Justin Vela in Istanbul -
The Turkish stock market has experienced a rollercoaster few weeks as it hit a series of record highs only to retreat when the government appeared to have shot itself in the foot by delaying a market-friendly fiscal rule ahead of parliamentary elections next year. How much of an effect this delay will have on investors over the longer term is still unclear.
"The budgetary practice of 2011 will not be constituted on the fiscal rule, but it will be effective by 2012," Turkish Industry and Trade Minister Nihat Ergun told reporters at a press conference on August 10. "Fiscal rule legislation was postponed upon the objection of investor ministries."
Though the final word still rests with Prime Minister Recep Tayyip Erdogan of the ruling Justice and Development Party (AKP), investor concern is playing out barely two weeks after the Turkish stock market hit a series of historic highs, with the ISE-100 reaching 60,737 on July 29. The day after the announcement, the Turkish stock market fell to 58,691, its lowest level since July 21, the lira declined and bond yields rose. However, Fortis analyst Haluk Burumcekci points out that there is currently a global fall in risk appetite and a concurrent fall in the US stock market, which has resonated in Turkey. "The effect [of the delayed fiscal rule] is limited for me," says Burumcekci on August 12. "If you look at bond yields, they increased 15-20 basis points yesterday, but today there was a 10-basis-point decrease."
Initially aimed at the 2011 budget, the fiscal rule will commit Turkey to an annual growth target of 5% and a budget deficit of 1% or less of GDP. Analysts both in Turkey and abroad told bne earlier this month that the implementation of the fiscal rule was crucial for investor confidence and increasing the country's investment rating. "Our concern over the delay of implementing the fiscal rule is that it could signify an underlying reluctance or preference to not operate a tight fiscal stance," says Frank Gill, Standard and Poor's director of European sovereign ratings, which ranks Turkey two notches below investment grade.
A postponement of the fiscal rule raises concerns that it may be revised altogether, leaving government spending unbound for the election year ahead. Having been applauded for its recent gains, the country is now quickly swinging into election mode, with a referendum in September on AKP's controversial constitutional amendments being seen as a litmus test for how the government will perform in next year's all-important parliamentary elections.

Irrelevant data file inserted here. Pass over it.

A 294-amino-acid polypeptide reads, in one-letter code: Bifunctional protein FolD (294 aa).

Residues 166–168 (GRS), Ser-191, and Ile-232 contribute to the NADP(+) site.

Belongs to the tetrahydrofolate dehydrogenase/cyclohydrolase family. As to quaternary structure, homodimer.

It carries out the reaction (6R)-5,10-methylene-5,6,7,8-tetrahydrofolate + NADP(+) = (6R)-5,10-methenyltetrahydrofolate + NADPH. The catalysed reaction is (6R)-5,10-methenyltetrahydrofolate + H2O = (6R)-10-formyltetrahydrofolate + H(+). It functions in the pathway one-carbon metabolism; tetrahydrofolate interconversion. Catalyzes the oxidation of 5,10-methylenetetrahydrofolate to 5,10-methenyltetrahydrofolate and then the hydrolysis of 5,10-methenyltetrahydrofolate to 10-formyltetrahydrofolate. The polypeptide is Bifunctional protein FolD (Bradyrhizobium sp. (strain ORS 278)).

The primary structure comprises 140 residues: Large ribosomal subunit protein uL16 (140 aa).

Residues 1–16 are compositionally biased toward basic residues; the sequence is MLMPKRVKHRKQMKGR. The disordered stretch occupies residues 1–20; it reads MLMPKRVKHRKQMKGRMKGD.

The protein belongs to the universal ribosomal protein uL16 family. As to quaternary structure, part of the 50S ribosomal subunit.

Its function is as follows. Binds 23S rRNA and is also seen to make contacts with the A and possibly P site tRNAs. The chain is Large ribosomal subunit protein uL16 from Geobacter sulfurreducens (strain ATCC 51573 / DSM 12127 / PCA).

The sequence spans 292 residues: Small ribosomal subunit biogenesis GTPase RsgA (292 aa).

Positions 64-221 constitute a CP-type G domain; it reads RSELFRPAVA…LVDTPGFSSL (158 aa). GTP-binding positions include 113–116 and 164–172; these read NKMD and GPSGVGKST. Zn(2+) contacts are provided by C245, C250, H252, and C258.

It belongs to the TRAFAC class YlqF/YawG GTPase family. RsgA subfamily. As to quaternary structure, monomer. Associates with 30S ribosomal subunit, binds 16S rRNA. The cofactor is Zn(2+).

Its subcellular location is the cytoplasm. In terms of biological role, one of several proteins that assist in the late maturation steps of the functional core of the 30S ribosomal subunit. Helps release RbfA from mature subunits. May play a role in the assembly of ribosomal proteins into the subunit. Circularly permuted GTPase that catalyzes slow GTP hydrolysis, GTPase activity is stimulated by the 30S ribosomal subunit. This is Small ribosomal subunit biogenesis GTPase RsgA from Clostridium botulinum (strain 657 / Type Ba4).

Economic growth, which surged 11.7% in the first quarter from the year before as the country recovered from the economic crisis and experienced strong capital inflows, is expected to moderate. Confirming a prediction of 7% GDP growth for 2010, Burumcekci says he doen't expect any new records from the Turkish stock market this year and less growth in 2011. "4% in 2011," he reckons.
But while it is an immediate concern to investors, the lack of a fiscal rule may not be Turkey's chief obstacle for the longer term. "It is not really about the fiscal rule," Gill says. "Investors are not likely to be responding to the dilution of the fiscal rule per se, but rather about what its possible delay signifies about this government's commitment to broader macro policies."
While the economy is expected to grow between 5-7% in 2010, those figures come in a year characterized by highly flattering base effects and robust foreign investor enthusiasm, prompting Gill to describe Turkey's growth prospects over the next 10 years as "good, but not Chinese."
This, along with uncertainty surrounding government policies, makes S&P cautious about the sustainability of Turkey's high external financing needs. "As soon as capital inflows weaken, growth will come under pressure," he says.
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